The latest edition of "Burke's Peerage and Baronetage," the standard reference work about the British aristocracy and its ancestry, reveals that more than half the members of England's upper class are descended from illegitimate and out-of-wedlock children. "There's been a lot of adultery going on -- let's face it," editor Charles Mosley told Salon Books. The 3,400-page, two-volume collection -- which contains over 100,000 names -- was published last week by Fitzroy Dearborn. The previous edition was published in 1970.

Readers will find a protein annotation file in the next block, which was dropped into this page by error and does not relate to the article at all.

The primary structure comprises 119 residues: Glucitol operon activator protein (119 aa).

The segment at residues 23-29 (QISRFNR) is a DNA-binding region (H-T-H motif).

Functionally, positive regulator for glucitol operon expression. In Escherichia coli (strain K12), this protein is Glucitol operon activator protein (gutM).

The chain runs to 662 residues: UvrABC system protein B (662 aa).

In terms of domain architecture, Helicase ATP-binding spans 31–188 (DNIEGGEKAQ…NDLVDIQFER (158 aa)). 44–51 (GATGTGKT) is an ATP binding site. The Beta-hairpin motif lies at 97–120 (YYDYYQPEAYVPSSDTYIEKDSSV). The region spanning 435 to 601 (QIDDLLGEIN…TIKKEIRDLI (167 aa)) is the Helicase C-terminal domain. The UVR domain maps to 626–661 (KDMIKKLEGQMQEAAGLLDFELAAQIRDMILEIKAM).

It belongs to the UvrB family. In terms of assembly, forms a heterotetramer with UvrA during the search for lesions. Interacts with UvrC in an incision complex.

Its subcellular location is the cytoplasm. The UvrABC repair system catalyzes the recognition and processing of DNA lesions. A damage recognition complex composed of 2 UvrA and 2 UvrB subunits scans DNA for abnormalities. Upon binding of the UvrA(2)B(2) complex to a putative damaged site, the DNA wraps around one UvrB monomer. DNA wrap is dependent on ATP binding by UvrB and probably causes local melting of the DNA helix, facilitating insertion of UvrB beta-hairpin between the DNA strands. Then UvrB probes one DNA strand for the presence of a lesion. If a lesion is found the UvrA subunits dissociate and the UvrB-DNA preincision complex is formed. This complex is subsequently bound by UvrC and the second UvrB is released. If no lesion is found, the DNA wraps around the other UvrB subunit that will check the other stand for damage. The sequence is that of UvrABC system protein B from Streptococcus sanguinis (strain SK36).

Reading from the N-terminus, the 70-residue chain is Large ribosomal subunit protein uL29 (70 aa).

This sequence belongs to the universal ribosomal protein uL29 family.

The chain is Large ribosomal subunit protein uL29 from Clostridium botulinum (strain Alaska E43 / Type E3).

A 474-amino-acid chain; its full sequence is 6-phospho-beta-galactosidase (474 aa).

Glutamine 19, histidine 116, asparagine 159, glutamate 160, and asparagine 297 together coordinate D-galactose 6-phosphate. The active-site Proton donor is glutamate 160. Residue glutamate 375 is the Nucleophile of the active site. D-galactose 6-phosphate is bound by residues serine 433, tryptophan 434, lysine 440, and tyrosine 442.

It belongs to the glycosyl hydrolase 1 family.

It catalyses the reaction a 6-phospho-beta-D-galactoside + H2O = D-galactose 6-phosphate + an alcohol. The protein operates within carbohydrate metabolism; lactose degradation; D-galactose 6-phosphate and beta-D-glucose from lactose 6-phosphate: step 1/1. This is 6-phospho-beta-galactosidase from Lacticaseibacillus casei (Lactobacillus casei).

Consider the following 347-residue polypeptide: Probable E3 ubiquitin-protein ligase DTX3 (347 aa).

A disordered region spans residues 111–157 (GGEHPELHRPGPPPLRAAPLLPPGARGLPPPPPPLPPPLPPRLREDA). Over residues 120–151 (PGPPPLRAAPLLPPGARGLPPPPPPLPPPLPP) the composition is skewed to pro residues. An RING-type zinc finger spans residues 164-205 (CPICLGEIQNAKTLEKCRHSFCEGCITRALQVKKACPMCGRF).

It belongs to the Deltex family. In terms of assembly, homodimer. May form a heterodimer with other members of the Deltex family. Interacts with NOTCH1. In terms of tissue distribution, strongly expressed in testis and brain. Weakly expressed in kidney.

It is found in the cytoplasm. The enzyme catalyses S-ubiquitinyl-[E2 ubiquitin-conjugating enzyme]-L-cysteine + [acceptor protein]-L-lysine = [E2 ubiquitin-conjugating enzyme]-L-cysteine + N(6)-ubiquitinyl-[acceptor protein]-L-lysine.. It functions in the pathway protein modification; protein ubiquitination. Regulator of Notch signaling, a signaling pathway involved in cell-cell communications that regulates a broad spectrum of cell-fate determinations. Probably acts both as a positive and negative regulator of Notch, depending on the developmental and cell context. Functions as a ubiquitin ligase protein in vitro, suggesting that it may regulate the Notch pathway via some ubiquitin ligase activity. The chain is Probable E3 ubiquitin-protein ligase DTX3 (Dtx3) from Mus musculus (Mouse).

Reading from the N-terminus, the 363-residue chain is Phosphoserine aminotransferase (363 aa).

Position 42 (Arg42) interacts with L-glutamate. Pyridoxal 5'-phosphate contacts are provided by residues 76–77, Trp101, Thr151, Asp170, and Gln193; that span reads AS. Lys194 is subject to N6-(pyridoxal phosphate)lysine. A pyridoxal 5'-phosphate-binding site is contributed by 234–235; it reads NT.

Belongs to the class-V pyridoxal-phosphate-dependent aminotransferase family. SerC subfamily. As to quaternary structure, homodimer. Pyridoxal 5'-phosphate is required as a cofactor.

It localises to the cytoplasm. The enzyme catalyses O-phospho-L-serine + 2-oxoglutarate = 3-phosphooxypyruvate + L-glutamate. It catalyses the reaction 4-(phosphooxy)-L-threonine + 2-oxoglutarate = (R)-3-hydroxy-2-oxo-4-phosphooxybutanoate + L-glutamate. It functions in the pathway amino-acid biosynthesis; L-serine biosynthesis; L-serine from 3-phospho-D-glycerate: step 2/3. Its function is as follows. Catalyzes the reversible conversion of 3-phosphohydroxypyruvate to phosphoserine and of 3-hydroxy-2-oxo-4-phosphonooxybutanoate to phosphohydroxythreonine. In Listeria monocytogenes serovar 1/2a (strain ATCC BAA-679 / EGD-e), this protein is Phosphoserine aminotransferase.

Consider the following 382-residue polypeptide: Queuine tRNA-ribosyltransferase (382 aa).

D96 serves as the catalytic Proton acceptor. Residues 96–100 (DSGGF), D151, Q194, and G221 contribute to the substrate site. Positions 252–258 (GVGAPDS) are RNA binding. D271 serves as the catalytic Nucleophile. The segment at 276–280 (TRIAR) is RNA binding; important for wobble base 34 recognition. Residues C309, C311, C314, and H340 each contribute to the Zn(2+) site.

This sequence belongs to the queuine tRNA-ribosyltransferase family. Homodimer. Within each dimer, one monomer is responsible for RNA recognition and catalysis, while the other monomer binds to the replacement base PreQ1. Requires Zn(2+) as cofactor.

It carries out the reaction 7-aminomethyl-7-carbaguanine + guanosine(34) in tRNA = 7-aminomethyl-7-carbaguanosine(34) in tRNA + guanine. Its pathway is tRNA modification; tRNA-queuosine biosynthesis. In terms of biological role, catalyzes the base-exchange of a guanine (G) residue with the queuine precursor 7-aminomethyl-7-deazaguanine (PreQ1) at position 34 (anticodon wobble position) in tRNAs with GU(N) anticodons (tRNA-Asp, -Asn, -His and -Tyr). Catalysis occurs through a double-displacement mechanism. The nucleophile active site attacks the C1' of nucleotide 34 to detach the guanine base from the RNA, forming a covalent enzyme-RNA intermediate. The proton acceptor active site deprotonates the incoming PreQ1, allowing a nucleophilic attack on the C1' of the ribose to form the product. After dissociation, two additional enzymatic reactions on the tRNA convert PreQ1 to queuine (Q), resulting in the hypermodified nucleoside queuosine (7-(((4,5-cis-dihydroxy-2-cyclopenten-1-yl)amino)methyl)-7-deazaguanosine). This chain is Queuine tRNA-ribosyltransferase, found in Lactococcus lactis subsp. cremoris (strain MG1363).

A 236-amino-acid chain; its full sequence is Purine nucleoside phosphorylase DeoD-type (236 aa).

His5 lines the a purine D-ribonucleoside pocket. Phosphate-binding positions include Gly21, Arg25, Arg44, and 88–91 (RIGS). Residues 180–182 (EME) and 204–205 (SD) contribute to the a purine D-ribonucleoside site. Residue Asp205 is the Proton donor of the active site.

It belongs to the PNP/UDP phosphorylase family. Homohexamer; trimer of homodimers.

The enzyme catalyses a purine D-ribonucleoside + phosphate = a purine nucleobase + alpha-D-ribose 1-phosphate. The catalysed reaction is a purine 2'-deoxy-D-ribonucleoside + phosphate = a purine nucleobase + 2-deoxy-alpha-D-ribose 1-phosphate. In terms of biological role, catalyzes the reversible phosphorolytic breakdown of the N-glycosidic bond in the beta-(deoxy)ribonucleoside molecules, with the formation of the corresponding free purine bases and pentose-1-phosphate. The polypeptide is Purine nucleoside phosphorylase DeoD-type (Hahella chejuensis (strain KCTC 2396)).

Mosley attributes the new findings to developments in genetics and sociology, as well as increasing candidness about sexual matters. In his opinion, blue bloods who have submitted their lineage to "Burke's" are less inhibited about discussing their murky antecedents than they were 30 years ago. While the volumes have caused a stir in Britain, Mosley hasn't received bundles of hate mail on crested stationery. "Someone will say, for instance, 'You haven't drawn my coronet right,'" Mosley says. "But that's all."